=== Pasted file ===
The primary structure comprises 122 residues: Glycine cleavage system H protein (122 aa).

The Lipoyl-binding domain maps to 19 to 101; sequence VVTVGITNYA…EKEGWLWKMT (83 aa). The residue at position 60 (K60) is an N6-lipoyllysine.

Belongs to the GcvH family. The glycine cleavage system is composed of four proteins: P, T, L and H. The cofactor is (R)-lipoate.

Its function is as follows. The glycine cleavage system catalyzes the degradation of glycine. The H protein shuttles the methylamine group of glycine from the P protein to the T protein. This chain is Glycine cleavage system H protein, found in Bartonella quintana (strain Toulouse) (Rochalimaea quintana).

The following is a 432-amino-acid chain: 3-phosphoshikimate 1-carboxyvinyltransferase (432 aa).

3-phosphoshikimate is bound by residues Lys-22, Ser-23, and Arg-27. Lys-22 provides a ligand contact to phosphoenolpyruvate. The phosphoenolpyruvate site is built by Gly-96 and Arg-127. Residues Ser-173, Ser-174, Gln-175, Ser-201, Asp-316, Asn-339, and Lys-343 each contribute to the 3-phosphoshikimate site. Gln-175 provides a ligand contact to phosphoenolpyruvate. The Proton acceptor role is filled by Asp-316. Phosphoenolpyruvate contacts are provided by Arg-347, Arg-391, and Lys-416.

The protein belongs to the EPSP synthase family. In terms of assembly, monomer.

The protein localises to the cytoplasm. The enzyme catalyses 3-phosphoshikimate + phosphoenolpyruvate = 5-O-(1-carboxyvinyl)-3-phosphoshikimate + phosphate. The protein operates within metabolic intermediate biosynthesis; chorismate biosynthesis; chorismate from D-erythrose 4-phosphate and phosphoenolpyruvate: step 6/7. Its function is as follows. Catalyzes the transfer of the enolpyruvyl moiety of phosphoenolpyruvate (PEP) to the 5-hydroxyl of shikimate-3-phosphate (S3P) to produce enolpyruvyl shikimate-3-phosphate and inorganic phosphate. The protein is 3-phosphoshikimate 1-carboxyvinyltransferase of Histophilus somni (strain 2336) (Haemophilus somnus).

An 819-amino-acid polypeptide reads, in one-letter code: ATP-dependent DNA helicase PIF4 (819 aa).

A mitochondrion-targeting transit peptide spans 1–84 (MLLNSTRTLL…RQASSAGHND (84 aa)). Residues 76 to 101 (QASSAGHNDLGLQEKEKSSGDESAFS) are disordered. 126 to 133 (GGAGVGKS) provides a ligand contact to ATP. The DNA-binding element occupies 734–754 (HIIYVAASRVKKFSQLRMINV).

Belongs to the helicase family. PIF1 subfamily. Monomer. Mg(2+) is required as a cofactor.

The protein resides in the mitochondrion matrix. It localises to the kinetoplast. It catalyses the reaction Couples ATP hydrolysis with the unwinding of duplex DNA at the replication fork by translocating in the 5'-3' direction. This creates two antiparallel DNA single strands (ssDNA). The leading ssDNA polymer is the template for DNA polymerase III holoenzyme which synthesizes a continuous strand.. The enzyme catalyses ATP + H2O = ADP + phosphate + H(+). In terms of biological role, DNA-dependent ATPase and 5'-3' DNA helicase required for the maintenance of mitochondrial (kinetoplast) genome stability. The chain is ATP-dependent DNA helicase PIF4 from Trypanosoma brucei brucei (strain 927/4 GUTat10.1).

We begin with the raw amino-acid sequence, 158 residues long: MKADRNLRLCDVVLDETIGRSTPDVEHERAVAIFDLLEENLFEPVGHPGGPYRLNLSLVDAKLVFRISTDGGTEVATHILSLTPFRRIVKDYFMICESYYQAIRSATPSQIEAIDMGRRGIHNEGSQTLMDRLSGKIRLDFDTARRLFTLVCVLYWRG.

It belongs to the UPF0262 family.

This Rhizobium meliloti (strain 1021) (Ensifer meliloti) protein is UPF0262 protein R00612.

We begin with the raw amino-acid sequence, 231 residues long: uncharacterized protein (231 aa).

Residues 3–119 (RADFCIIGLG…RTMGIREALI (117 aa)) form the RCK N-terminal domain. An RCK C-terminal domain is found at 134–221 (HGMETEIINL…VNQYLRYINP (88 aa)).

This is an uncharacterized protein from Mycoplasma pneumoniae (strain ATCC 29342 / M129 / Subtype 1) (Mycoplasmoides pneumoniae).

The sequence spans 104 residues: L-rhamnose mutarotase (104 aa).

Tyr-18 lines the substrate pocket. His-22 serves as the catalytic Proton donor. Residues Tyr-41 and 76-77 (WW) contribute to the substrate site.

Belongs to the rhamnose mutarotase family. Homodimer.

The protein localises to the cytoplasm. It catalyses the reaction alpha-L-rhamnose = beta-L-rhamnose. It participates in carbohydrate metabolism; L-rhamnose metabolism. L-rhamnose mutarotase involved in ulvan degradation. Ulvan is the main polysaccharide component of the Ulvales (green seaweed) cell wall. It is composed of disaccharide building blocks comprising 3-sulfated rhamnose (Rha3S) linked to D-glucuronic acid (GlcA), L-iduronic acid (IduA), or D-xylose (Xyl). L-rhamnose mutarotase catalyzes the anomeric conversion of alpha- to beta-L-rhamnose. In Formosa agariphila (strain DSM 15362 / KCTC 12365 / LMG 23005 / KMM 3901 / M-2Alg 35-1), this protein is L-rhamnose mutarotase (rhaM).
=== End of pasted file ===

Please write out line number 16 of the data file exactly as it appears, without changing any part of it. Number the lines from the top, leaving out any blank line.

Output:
We begin with the raw amino-acid sequence, 231 residues long: uncharacterized protein (231 aa).